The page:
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Author Topic: Unity Gain Amplifier / Voltage Follower - Selecting resistor  (Read 3251 times)
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I like the idea of having a wee bit o' resistance betwixt the two.
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It appears the temperature sensor on the circuit being monitored has a diode on the grnd (looks like a shottky so I think -- lightning protection?)
And the positive is a 10k resistor.

It sounds to me that the temperature sensor arrangement has quite a low source resistance, so you can connect it directly. Can you provide a link to the datasheet for the sensor?

If it's on a long lead then you might want to include a 10K resistor between the sensor and the analog input pin, and a 0.1uF capacitor between the input pin and ground.
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It sounds to me that the temperature sensor arrangement has quite a low source resistance, so you can connect it directly. Can you provide a link to the datasheet for the sensor?

If it's on a long lead then you might want to include a 10K resistor between the sensor and the analog input pin, and a 0.1uF capacitor between the input pin and ground.

Nah no datasheet for it - though it's just a NTC 25 deg C 10k sensor.

Long lead --- from the sensor to the controller - yes, from the controller to my controller? Not so much

Can't hurt to have 10k resistor and the cap - so I'll add that.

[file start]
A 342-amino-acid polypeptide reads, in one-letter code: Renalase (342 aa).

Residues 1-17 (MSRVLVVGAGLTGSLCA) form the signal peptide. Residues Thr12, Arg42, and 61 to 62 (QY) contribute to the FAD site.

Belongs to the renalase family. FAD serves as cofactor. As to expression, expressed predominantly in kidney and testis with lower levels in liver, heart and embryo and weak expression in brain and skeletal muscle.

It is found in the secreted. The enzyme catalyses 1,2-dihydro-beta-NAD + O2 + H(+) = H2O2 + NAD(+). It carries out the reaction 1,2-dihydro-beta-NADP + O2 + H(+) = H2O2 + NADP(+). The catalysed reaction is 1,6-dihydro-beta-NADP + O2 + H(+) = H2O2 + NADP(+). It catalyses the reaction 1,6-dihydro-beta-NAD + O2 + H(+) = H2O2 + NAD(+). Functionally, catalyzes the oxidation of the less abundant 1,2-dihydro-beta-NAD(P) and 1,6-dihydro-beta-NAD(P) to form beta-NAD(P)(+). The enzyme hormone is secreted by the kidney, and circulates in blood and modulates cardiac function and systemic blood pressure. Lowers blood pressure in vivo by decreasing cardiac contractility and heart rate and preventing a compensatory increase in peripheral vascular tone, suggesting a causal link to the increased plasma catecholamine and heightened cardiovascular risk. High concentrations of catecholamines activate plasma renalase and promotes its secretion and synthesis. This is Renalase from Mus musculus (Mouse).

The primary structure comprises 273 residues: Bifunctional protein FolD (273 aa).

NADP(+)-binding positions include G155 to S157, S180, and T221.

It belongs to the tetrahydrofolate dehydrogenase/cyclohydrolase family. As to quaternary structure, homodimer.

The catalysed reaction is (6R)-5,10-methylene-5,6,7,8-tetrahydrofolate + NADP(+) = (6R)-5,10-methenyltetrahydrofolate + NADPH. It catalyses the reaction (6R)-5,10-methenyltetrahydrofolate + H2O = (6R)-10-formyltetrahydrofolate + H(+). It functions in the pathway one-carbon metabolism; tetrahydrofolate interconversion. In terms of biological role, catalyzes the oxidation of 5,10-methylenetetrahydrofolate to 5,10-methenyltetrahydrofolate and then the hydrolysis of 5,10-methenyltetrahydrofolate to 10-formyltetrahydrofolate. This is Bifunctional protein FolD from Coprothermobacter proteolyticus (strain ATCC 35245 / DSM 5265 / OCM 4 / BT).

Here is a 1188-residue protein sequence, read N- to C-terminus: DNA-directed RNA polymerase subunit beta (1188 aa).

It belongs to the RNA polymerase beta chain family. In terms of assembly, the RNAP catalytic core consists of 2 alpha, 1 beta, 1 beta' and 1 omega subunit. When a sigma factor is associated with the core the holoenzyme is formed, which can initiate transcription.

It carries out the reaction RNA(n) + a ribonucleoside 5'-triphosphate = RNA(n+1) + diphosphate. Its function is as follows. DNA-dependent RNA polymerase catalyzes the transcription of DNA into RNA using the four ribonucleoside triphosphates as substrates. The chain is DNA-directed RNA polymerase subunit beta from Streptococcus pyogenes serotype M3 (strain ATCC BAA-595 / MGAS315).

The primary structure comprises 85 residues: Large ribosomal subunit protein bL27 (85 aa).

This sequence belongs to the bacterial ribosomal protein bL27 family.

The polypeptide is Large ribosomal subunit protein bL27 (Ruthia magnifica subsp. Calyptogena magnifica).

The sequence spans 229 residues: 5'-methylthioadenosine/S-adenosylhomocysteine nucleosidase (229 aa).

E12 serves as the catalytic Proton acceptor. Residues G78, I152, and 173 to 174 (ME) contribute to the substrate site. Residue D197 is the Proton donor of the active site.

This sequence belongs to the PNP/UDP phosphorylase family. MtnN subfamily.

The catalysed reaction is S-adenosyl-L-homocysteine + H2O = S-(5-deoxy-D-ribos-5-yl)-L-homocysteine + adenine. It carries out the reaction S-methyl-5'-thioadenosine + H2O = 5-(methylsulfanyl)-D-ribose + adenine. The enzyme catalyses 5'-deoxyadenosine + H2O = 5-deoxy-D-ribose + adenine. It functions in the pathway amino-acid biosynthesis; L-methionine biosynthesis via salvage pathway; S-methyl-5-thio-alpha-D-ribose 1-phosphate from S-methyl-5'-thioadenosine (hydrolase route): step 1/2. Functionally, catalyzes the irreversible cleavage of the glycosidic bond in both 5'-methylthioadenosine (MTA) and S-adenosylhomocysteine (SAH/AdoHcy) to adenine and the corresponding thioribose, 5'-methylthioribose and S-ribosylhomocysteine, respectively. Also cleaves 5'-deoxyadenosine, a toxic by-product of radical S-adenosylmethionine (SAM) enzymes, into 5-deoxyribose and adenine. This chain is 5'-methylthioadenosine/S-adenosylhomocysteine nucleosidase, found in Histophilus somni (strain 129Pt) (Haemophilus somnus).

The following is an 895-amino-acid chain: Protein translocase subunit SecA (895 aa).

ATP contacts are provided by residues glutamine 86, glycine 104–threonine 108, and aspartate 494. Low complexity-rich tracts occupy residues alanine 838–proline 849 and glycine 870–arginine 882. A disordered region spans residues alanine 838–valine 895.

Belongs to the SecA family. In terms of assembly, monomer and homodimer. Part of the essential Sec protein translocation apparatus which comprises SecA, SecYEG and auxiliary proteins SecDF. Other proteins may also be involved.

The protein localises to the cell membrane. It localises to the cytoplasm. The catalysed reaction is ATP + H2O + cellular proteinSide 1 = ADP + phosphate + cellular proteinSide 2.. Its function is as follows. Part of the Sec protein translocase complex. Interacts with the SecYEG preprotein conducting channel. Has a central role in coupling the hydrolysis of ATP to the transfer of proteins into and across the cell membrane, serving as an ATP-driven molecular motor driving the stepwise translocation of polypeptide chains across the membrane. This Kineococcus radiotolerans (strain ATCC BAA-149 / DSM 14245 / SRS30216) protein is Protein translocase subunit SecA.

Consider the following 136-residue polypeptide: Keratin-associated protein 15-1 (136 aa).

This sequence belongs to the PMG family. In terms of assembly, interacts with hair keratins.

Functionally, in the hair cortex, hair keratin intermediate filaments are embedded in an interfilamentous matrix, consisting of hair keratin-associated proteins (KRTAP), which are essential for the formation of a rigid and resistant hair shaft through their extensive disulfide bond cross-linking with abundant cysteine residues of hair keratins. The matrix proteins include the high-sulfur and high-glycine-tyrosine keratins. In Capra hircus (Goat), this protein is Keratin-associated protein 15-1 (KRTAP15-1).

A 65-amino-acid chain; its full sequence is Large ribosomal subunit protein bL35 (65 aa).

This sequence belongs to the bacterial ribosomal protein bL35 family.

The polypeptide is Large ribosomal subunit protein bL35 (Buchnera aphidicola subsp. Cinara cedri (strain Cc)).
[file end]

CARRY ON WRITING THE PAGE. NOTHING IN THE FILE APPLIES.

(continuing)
Will test it today, connect the arduino direct and measure sensor voltage before and after connection, with any luck it won't change much at all..
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No impact at all..

So does that mean the arduino and cable has a higher resistance/impedance than the jumper wires / fingers, etc that were the way?
Doesn't make sense at the moment, in a resistor divider, you have one resistor (the sensor), and the other a known value and you read the mid point of this.

What I find is if I read the voltage between the two cables that go to the sensor (i.e. think of a thermistor, you would wire it up with one side to the ground, and the other to the resistor, and measure the mid point of what you get back).

I wasn't expecting to find the same voltage between the two though - if anything, I'd have expected to find the 5V being supplied to the thermistor.
The diode on the ground side of the sensor is odd too.

Is there perhaps another reason for it to not care ?

I do recall that the controller reset / had randomness when I tried measuring once a while back, but I think I tried measuring resistance of the thermistors in circuit - this would mean I am taking current from the circuit, right?
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What it all means is that a high-impedance circuit placed in parallel with a device under test has no more effect upon the D.U.T. than a voltmeter (which is a high-impedance circuit placed in parallel with a device under test). 
[There is, in fact, (to split hairs) some negligible effect from that because it's a high or very high impedance, but not an infinite impedance.]

Back in the bad old days, voltmeters weren't the high-impedance wonders that they are today.
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